The Orange County Board of Supervisors Tuesday approved a plan that they hope will end homelessness among veterans by the end of next year.
The goal is to get approximately 300 veterans into affordable housing at least by next year.
“We are going to end veteran homelessness by December of 2020, which is a really great goal for the county, but we need to expedite those efforts,” said board Chairwoman Lisa Bartlett. “We have to get people out of shelters and into permanent supportive housing.”
Eighty veterans have gone through a vetting process and have vouchers for affordable housing, but Bartlett said it is important that county officials walk them through the process.
“To help them secure that individual unit for that particular veteran is really critical because they don’t have the wherewithal to pick up a phone and make all those calls to find a unit that by then might already be taken,” Bartlett said.
The board approved spending $200,000 to help the 80 veterans get into affordable permanent housing.
The most recent survey of the county’s homeless concluded there were 311 veterans in shelters or out on the streets. Nearly one-third had access to shelter and nearly half were chronically homeless.
Several activists criticized the county for not doing more to provide affordable housing, prompting Supervisor Andrew Do to fire back and accuse them of distorting what officials have been doing to address the problem.
“When this board is being called ignorant, when our staff is being attacked and compared to Nazi death camp guards… it’s time to push back,’ Do said.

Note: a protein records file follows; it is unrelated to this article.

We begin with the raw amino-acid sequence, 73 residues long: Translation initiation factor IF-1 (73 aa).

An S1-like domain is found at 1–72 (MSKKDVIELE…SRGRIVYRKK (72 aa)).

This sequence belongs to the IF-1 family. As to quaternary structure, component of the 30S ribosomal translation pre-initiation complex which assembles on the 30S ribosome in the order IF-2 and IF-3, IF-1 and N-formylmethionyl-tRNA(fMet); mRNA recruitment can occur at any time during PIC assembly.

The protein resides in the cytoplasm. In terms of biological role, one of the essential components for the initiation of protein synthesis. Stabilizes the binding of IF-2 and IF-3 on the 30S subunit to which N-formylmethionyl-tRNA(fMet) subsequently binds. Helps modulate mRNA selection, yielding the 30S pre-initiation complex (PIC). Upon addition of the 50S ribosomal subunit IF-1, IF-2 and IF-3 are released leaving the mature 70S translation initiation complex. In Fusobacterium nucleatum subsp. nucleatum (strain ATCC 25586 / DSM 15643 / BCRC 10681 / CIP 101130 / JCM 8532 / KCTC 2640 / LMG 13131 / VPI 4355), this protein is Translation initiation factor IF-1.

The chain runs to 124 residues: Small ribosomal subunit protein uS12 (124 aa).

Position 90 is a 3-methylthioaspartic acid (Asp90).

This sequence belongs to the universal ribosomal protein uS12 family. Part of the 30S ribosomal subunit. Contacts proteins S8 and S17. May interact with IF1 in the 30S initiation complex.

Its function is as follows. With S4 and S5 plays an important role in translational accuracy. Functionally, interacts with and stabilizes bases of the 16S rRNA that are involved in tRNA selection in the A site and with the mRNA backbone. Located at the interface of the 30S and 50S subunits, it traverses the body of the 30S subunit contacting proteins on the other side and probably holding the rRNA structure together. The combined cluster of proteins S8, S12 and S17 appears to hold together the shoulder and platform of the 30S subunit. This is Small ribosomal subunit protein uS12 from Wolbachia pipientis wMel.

Do accused the critics of “misleading the public to further some kind of agenda.”
Do added that the county cannot solve the problem alone.
“We have as much power over cities as you do,” Do said. “We can’t go into cities and say we’re going to open this shelter, open that mental health service… We are a facilitator. We are the people who provide the gap funding or to make services happen and that’s what we have been doing.”
County officials have “bent over backwards to create a system of care out of nothing,” Do said. “We had nothing as of three years ago. Now we have almost 2,000 shelter beds and a pipeline of almost 1,500 affordable housing units.”
Orange County Supervisor Doug Chaffee said the county has had to focus more on shelters because of the federal litigation, but that the goal is to get the transients into permanent housing, “which takes time to create.”
Chaffee added, “It seems to be a thankless job. I only hear complaints here, but there has been a lot of effort from a good many people not just in the county, but the nonprofits and others who give a lot of time.”